The Broncos Are the Danger


Dec 14, 2014; San Diego, CA, USA; ********** during the fourth quarter at Qualcomm Stadium. Mandatory Credit: Jake Roth-USA TODAY Sports

Think back to the kind of football team the Denver Broncos were at the beginning of the season.

They weren’t that much different than last year’s version, despite some new pieces here and there. The offense still leaned on the arm of Peyton Manning and while their defense looked to have somewhat improved, they weren’t even coming close to meeting the relatively fair standards that many had for the supposedly “revamped” unit.

This story had seemingly already been told before. “We’re going to rely on Manning and if that doesn’t work, well…”

It was a cold, harsh reality that Broncos Country had to deal with. Denver’s coaches simply weren’t taking advantage of what they had.

A fast, athletic defense that wanted to rough up opposing teams and get after quarterbacks.

An offense that was silently pleading with offensive coordinator Adam Gase to pound the rock.

After the 22-7 thumping the Broncos took at the hands of the then 3-6 St. Louis Rams in Week 11, much of the hope that Broncos Country had for a promising season dwindled away.

It seemed like it was just another repeat of last season with a worse end result, as the Super Bowl seemed more and more out of reach for the boys in orange and blue.

Then came the game against the Miami Dolphins, and everything changed. Specifically in the second half, it all came together.

An unrelenting offensive ground attack and an opportunistic, physically imposing defense worked hand in hand to bury the Dolphins to secure a 39-36 gusty comeback victory in Mile High.

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That kind of play carried over into their prime time showdown with the Kansas City Chiefs and again in their afternoon dismantling of the Buffalo Bills about a week ago.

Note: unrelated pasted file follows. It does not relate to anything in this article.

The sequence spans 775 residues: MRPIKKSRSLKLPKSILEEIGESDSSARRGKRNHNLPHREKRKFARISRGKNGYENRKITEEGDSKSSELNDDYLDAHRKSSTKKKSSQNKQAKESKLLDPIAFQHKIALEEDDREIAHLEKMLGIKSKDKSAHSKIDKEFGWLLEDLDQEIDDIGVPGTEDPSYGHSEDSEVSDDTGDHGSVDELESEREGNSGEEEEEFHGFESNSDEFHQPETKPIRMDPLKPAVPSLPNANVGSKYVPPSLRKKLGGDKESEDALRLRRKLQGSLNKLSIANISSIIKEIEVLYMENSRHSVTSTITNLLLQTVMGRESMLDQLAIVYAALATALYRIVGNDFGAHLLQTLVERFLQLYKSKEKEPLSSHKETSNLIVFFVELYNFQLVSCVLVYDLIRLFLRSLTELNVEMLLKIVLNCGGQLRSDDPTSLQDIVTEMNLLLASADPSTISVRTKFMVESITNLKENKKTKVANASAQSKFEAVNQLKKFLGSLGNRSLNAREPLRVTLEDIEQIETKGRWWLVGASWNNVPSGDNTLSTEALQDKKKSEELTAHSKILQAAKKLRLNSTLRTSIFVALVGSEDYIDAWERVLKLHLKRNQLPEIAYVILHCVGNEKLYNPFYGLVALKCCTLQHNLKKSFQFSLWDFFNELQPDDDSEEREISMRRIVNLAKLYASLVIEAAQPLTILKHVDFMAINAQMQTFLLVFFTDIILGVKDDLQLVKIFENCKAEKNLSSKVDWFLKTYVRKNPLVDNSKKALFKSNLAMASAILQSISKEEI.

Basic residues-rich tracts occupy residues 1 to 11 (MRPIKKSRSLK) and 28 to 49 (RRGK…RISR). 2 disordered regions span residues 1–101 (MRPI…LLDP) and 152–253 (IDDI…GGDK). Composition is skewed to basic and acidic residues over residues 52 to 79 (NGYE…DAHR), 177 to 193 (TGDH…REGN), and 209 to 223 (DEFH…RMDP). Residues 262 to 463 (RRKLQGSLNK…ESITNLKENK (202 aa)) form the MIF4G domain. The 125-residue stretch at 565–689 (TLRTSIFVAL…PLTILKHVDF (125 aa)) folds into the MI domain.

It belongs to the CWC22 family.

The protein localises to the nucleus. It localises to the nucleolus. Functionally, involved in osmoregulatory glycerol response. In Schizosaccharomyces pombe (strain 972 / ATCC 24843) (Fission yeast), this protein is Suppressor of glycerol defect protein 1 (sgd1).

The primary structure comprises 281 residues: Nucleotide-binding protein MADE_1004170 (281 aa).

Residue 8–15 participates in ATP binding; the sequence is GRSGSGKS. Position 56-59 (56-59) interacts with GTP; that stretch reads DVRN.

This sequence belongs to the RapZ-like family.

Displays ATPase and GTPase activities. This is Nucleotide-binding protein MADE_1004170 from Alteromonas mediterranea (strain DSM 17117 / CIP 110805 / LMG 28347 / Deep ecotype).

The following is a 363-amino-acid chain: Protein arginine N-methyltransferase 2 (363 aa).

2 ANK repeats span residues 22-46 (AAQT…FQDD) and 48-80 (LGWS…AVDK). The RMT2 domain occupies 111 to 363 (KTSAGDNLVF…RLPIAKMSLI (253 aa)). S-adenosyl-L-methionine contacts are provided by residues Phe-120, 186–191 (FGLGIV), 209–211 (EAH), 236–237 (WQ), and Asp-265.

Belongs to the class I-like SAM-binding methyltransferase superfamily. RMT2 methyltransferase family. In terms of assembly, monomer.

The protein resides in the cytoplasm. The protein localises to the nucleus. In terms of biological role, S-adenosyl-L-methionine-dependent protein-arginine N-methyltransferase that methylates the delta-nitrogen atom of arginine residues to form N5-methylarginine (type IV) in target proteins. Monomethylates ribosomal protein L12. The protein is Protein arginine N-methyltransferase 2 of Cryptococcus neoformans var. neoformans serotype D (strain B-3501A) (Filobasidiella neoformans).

Both games were physical, nasty, and were won at the line of scrimmage.

The Broncos have absolutely thrived at playing that brand of football since the final two quarters versus Miami.

Last Sunday, on the road facing another tough divisional opponent in the San Diego Chargers, they cemented their new identity.

They blasted the Chargers 22-10. Denver’s defense held Philip Rivers in-check all game long, collecting two game-sealing interceptions along the way.

On the other side of the ball, the offense continued to grind it out on the ground. While emerging running back C.J. Anderson didn’t have a stellar day, averaging just 2.9 yards on 29 carries, the offense stuck to their guns and kept pounding the rock. Again, the Broncos were incredibly content on offense as they settled for five Connor Barth field goals, increasing his total to 11 on the season. Barth has yet to miss a field goal in his first three games with the Broncos.

The style of football that Denver is playing pays off in dividends in January and February. It’s pure, uncut, playoff football. On offense, as well as defense, it’s a style that most teams in the league are not capable of efficiently playing.